hoping for no cyber bullshit...

Ndh2k16: "to be or not to be" write-upmer. 07 mars 2018

tags : write-up /



Series : write-up-serie

For the NdH2k16 wargame, i have written 5 challenges who were entitled :

All those challenges can be found within my Security Challenges repository on github, in an organised manner. If you have any questions regarding those challenges, the way they were made or the write-ups associated, don't hesitate to send me a mail. I will try to answer it my best.

Nevertheless, i was not able to find any write-up for the last challenge, so here it is :

the "to be or not to be" challenge was classified in the "crackme" category, so we already know there is certainly something like : run that program and find the password. Let's so open the file. First surprise, our web browser opens it, as if it's a text file, and here is what we get :

discover1
yep, that's right, there is nothing printed and the whole file seems empty. However, by underlining the file with our mouse, we see that the file is not empty at all :
discover2
So, we know we have a program to run, and that this program is somehow composed of blank caracters like "spaces" and "new lines". A solution to find out what it is, is to check then the wikipedia page regarding esoteric programing languages (that was the hint for this challenge). On this page, we find a language that may meet the way our file is written; its name is "whitespace". This language is indeed a simple stack manipulation language, based only on the characters "space", "tab" and "new line".

Let's so try to get an interpreter for this language and run our file (see https://github.com/hostilefork/whitespacers). Here is the output :

$ mv 2b30rn072b3 chall.ws
$ ./interpreter chall.ws
Enter the flag(by char,z to finish):

char:f
char:l
char:a
char:g
char:z
Bad flag%
$

Right! the program is indeed a whitespace program, and it asks us for the password. Let's now reverse it. For this, a really good resource is the whitespace tutorial.

The first thing we can do is so to write a little python file to make the whole challenge file a bit more readable, by printing "S" if the character is a space, and "T" if it's a tab:

data = ""
output_data=""
with open("chall.ws",'r') as file:
    data= file.read()

for x in data:
    if x == ' ':
        output_data+=" S"
    elif x == '\t':
        output_data+=" T"
    else :
        output_data+='N\n'

with open("challenge_first_step.txt",'w') as file2:
    file2.write(output_data)

running this python script returns the following :

S S S T S S S T S TN
TN
S S S S S T T S T T T SN
TN
S S S S S T T T S T S SN
TN
S S S S S T T S S T S TN
TN
S S S S S T T T S S T SN
TN
S S S S S S T S S S S SN
TN
S S S S S TN
[...]

From there, one can then compare the file with the tutorial of whitespace, in order to understand what does the code. If i take the output presented above and convert the first line, here is what we get :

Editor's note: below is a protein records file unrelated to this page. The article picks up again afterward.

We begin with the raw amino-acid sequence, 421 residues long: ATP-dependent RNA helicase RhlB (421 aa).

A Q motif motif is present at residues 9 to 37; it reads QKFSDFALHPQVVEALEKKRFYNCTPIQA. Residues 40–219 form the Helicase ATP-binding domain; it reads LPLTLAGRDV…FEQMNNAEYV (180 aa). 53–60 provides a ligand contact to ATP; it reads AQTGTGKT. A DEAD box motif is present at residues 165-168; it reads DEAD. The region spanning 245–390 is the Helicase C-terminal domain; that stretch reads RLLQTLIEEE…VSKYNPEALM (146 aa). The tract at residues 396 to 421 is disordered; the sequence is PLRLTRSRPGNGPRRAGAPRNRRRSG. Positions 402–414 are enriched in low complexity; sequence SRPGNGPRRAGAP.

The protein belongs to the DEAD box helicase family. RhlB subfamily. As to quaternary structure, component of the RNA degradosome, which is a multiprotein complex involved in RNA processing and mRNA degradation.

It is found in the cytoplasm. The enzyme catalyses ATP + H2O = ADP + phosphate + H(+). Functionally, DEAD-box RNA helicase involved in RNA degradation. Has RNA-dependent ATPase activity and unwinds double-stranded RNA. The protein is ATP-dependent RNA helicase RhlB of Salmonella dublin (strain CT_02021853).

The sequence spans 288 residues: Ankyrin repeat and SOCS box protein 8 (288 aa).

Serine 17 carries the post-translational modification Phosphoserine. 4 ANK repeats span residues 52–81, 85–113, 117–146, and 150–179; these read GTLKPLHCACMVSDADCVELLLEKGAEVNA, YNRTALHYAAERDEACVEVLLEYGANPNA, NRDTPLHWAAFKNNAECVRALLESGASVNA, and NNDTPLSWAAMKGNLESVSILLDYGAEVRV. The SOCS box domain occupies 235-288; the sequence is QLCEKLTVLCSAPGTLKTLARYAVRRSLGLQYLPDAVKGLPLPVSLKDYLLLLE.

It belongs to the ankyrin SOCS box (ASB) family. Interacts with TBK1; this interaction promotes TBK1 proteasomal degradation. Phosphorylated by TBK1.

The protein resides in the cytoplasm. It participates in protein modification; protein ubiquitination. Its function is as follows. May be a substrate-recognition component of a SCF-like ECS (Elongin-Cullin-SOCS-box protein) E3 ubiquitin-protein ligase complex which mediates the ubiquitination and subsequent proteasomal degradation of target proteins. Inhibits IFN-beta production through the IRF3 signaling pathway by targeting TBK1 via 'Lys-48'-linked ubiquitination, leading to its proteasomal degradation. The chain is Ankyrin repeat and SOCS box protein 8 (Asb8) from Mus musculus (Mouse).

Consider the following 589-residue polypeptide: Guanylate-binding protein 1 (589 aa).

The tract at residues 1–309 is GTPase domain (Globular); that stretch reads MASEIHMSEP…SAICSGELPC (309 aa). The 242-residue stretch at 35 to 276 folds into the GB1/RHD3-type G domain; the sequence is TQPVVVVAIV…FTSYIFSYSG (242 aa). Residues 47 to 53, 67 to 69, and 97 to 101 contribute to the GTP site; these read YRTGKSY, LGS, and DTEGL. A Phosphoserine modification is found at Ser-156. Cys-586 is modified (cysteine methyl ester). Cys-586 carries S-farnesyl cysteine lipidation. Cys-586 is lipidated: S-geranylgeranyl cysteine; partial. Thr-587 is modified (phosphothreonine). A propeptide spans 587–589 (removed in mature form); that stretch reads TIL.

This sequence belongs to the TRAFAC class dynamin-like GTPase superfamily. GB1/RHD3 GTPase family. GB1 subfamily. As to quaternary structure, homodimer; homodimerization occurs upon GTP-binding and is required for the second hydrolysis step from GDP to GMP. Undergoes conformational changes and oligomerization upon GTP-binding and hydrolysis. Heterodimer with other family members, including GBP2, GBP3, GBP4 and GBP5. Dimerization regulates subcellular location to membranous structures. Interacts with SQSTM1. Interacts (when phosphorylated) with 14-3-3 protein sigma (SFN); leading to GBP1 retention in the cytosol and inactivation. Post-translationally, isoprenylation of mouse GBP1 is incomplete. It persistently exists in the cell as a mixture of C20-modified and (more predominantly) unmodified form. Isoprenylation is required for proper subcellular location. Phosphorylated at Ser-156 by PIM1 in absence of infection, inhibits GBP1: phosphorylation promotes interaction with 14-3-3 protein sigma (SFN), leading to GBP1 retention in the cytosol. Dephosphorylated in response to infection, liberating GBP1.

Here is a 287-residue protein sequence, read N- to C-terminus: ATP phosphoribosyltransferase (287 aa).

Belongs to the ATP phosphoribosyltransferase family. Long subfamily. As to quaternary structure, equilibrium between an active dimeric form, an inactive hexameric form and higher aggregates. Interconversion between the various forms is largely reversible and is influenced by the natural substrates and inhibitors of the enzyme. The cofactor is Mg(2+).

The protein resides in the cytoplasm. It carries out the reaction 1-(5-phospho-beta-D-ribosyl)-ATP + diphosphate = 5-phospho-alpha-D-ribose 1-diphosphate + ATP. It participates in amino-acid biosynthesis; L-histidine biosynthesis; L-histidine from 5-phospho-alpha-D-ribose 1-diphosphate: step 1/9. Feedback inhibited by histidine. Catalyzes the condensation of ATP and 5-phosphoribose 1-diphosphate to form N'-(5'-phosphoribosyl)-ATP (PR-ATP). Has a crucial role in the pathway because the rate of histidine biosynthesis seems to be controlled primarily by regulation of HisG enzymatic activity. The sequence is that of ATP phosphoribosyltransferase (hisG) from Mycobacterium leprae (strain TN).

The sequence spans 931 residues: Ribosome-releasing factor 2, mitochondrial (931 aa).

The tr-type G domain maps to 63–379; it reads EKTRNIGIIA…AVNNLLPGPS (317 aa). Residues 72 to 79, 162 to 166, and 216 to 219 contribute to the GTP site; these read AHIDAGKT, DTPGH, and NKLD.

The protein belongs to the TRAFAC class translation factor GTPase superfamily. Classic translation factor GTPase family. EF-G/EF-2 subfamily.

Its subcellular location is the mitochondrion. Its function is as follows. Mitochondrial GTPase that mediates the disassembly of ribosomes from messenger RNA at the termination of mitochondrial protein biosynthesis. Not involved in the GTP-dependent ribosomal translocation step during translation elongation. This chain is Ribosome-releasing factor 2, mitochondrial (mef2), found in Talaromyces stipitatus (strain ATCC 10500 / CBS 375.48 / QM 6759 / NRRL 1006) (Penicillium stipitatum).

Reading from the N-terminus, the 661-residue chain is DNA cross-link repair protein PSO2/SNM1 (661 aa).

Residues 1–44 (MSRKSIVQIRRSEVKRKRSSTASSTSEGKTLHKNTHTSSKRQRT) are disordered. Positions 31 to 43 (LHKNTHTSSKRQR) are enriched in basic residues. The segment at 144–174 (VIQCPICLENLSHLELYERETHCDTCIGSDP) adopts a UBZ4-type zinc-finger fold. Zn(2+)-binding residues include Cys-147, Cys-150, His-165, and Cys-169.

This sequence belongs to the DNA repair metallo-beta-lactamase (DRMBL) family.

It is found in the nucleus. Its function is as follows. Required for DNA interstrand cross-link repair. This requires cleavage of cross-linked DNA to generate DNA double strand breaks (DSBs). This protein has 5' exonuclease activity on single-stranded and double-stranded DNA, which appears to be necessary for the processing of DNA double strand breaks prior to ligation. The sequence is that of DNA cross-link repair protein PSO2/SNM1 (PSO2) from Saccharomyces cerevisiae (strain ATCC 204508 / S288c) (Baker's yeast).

S S S T S S S T S TN => push 69

But, converting the whole file by hand is not so fast, so here is another python script to translate the file into a human readable manner :

#list possible combinations ofthe language
combinations= {
    #arithmetic combinations
    "\t   ": "add",
    "\t  \t" : "substract",
    "\t \n": "multiply",
    "\t \t ": "integer division",
    "\t \t\t":"modulo",

    #stack combinations
    "  " : "push_stack",
    " \n ":"duplicate_stack",
    " \n\t":"swap stack",
    " \n\n":"discard stack",

    #heap combinations
    "\t\t ":"store",
    "\t\t\t":"retrieve",

    #flow control combinations
    "\n  ":"mark location",
    "\n \t":"call subroutine",
    "\n \n":"jump to label",
    "\n\t ":"jump if top stack is zero",
    "\n\t\t":"jump if top stack negative",
    "\n\t\n":"end subroutine",
    "\n\n\n":"end program",

    #io
    "\t\n  ":"print character",
    "\t\n \t":"print number",
    "\t\n\t ":"read character",
    "\t\n\t\t":"read number"
}

data = ""
output_data=""
with open("chall.ws",'r') as file:
    data= file.read()

temp_string=""
i =0
bol=False
#we read the whole file, and whenever a combination is valid, get it
while i < len(data)-1:
    temp_string+=data[i]
    try:
        if combinations[temp_string] is not None:
            #some combinations require more_treatment
            #especially the following use a number after the combination
            if combinations[temp_string] == "push_stack" or combinations[temp_string] == "mark location" or combinations[temp_string]=="call subroutine" or combinations[temp_string] == "jump to label" or combinations[temp_string]=="jump if top stack is zero" or combinations[temp_string]=="jump if top stack negative":
                i+=1
                number=0
                j=0
                #first get length of the number
                k=i
                while data[k] != '\n':
                    k+=1
                l=k-i-1
                #then get the value of the number
                while data[i] != '\n':
                    if data[i] == '\t':
                        number+=(2**(l-j))
                    j+=1
                    i+=1

                #print translated combination + number
                output_data+=combinations[temp_string]